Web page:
Buses in Mexico are wonderful…except…

Bus travel in Mexico is inexpensive—shockingly so at times—and the buses are extremely comfortable and welcoming. For trips longer than an hour you get a drink, sometimes water, sometimes your choice of a soda, often a cookie or other small snack. The seats are reserved, are often memory foam, they recline, there is space for carry-on. Larger luggage is carefully placed in storage under the bus—no tossing of bags or rough handling. It’s so nice.

However, it is ridiculously hard to ascertain schedules or even which bus company goes where. There are myriad bus companies which often have their own terminals and might have more than one in a single city. Sometimes you seem to be able to reserve seats and sometimes not. Sometimes you can buy a ticket online, sometimes not. In smaller cities there may be several terminals each for just one company, while in Mexico City the terminals are akin to airports in the US. Enormous, with arrivals and departures via separate concourses, restaurants and shops just like an airport.

Our only almost disaster was our trip from Puebla to Taxco. First, Abraham the guest services Superman at Meson Sacristia spent one morning unable to find any company that had a route to Taxco. Then, he found the company but was unable to reserve us seats so urged us to get to the terminal early. The second day of his efforts he got us a reservation, via the city of Cuernavaca, told us the time, and instructed us that we would be able to purchase our tickets to Cuernavaca and on to Taxco from the Puebla terminal. When we got to the terminal we attempted to do so, but the young lady, after checking with a co-worker, told us we would be able to buy the ticket when we got to the Cuernavaca terminal. Phew. All on a single company, Estrella Oro.

We arrived in Cuernavaca and went straight to the counter to buy our second leg.

“We don’t go to Taxco. You need to go to the Estrella Blanca terminal.”

Yikes. We hopped in a taxi and told the driver to take us to Estrella Blanca. He asked where we were headed, we answered Taxco, and he started a long and complicated explanation of routes and roads and different bus terminals as he drove through the city. I was finally able to slow him down as he seemed to be saying we wanted the “other” Estrella Oro terminal. This seemed weird, but okay. Then he assured us that there was a 3pm bus on Estrella Oro to Taxco. I am wondering how he would know this, and whether he was trustworthy as we drove on and on through the city—it was around 2:15 so a tiny bit of worry started creeping into my mind. If he was wrong, and we were at the wrong terminal…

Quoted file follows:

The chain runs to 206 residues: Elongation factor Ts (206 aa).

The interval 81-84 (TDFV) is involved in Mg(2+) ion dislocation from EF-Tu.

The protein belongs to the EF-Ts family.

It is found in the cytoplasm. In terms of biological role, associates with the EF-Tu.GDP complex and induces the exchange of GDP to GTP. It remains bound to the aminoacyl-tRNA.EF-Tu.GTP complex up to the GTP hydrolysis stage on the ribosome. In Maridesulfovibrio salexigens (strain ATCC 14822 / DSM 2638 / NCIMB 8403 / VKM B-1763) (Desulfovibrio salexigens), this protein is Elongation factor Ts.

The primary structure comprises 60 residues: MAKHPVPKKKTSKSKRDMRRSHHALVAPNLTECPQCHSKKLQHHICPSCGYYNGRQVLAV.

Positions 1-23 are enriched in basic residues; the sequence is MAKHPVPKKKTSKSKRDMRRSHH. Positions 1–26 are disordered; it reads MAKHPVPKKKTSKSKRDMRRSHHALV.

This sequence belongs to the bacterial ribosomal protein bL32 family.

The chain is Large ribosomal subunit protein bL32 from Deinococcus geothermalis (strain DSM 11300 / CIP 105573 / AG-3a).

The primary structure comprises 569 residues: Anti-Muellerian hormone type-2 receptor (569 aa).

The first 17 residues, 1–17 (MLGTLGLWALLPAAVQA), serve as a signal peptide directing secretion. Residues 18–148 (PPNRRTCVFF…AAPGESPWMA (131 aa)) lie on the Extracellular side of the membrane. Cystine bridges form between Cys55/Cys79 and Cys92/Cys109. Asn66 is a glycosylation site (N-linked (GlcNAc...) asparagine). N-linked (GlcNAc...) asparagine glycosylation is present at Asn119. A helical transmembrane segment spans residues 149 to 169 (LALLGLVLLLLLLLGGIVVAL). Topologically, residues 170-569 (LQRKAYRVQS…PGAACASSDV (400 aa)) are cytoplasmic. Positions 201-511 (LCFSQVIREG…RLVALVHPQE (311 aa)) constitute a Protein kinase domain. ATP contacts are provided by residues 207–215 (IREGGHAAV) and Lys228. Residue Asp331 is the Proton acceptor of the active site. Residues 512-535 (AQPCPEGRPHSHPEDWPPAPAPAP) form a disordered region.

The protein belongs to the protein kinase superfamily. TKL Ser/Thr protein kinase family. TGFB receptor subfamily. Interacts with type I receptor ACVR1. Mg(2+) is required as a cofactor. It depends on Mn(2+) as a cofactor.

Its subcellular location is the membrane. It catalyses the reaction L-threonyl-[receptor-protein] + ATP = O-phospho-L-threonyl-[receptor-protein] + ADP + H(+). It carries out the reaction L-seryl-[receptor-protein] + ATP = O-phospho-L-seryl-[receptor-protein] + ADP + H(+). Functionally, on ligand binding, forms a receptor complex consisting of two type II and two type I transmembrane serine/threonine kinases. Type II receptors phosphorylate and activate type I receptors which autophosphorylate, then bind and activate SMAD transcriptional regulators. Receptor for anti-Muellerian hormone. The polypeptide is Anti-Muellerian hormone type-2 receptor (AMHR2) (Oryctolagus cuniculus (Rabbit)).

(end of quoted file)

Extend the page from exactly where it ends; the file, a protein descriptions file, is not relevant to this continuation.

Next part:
He suddenly turned into an Estrella Oro station, saying again he was sure there was a 3pm bus to Taxco. We paid him and, still doubtful entered the station. There were a few people at the counter so as we waited we watched the rolling list of departures on a screen, which kept flipping from alphabetical to time of day order, back and forth. No sign of Taxco. Now we got really worried, aggravated by David’s discovery he had left his pullover sweatshirt in the taxi. I cautiously approached the counter. Could we buy tickets to Taxco?

Of course—the bus left at 3pm. All was wonderful! Why did the young lady at the other Estrella Oro terminal tell us they didn’t go to Taxco? We will never know.

Another thing about traveling in Mexico, there are surprise inspections that can be disconcerting if you are the panicky type. As we lined up to board the bus we were pulled aside by a federal police officer who wanted to check our passports and entry/departure forms. I had stashed the forms in a safe place but we offered our passports to be admonished, in an officious but not unfriendly way, to keep the forms tucked next to a particular page of the passports. He explained “Immigration!” But then he smiled and waved us on the bus. In 90 minutes we were in Taxco, after being stopped again by an official who wanted to inspect ID for anyone who had a discounted ticket. ?? The same man appeared on the bus out of Taxco to Mexico City, for the same purpose.

The next day when leaving Teotihuacan the bus was stopped by police—two men, one of whom video’d every person’s face, the other strode up and down the aisle looking serious. Then they said “have a good trip” and left.

Oh, one more oddity—the buses show movies, and what a hodgepodge! We laughed with our friend Christina, who lives in Mexico City, about the completely random movies that show up. For example, on the way to Taxco the movie was The Kindergarten Teacher with Maggie Gyllenhaal, an indie remake of an Israeli film about a 5 year old poetry prodigy with whom his teacher, Maggie, becomes obsessed. Hardly a mainstream offering. Whatever, the trip was scenic, fast, and we got where we needed to be.

Someone should start a travelocity-type service for bus travel here. It would make so much sense!

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